Soldier Recounts Abuse at Walter Reed

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By Steve Vogel
Washington Post Staff Writer
Saturday, April 7, 2007

Two months before Mario Alberto Echeverri administered a sleep disorder test to an Army corporal at Walter Reed Army Medical Center, the medical technician had been arrested for fondling the groin of a U.S. Park Police officer.

Seventeen months before, Echeverri had been observed touching a Walter Reed patient inappropriately and was warned against such behavior. Two years before, he had been accused of improperly touching a patient at a private sleep center in Gaithersburg.

Cpl. Matthew Burgess knew none of this when he went to the Army hospital the evening of April 21, 2004. Echeverri gave the soldier sleep medication, asked him strip to his shorts, connected him by wire to monitoring equipment and had him lie down. The test was part of a study of whether Burgess's headaches, fatigue and diarrhea were connected to the anthrax vaccine he received when he was deployed to Iraq in 2003.

While the machine monitored Burgess, a surveillance camera captured Echeverri fondling the drugged soldier while he was helpless to respond, court records reflect. Tapes show the technician engaging in similar conduct with two other male patients, one an active-duty soldier and the other a 16-year-old boy, according to records and interviews.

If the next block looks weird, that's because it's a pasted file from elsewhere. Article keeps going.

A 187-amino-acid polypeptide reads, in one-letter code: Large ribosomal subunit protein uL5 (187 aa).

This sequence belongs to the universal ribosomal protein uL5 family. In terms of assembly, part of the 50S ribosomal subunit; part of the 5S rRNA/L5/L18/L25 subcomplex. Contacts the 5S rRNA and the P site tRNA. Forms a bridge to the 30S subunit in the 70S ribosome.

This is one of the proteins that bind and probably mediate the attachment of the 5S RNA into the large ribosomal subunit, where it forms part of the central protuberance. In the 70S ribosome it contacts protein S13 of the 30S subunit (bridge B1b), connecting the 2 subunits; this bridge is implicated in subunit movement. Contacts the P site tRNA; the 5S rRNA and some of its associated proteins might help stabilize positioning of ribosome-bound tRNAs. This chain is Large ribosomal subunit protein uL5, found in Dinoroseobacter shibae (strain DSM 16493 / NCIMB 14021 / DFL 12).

Echeverri, who worked for a private contractor hired by Walter Reed, pleaded guilty in 2005 to second-degree sexual abuse of Burgess, court records indicate. He was not charged in the other two cases as part of his plea agreement, said a spokesman for the U.S. attorney's office in Washington.

For Burgess, 34, his experience at Walter Reed is an unforgivable betrayal that points to a failure by the Army to take care of soldiers returning from Iraq.

"I had already lost my health because of the anthrax vaccine, and this on top of it," said Burgess, whose illness was ultimately determined by the Army to have been caused by the vaccine, medical records show.

"The Army always tells you all the way from basic training that we're a family, and if you do the right thing, we'll take care of you," Burgess said. "You believe that. You want to believe that, but then you find out they don't."

Walter Reed officials said they were unaware of Echeverri's arrest by U.S. Park Police or the allegations in Montgomery County. Once they discovered he had abused patients, Walter Reed removed him from his job and reported him to authorities.

"We reported everything very honestly as we knew it at the time," said Col. David Kristo, then-commander of the sleep center.

The Washington Post does not typically name victims of sexual abuse, but Burgess said he wanted his story told publicly because he thinks it demonstrates the Army's neglect of Iraq war veterans and raises questions about Walter Reed's oversight of contractors.

Burgess and his wife, Robyn, said his experience should be considered as Congress, the Army and various commissions explore how to fix the system. "We want to expose the way our heroes are treated and help our future veterans," Robyn Burgess said.


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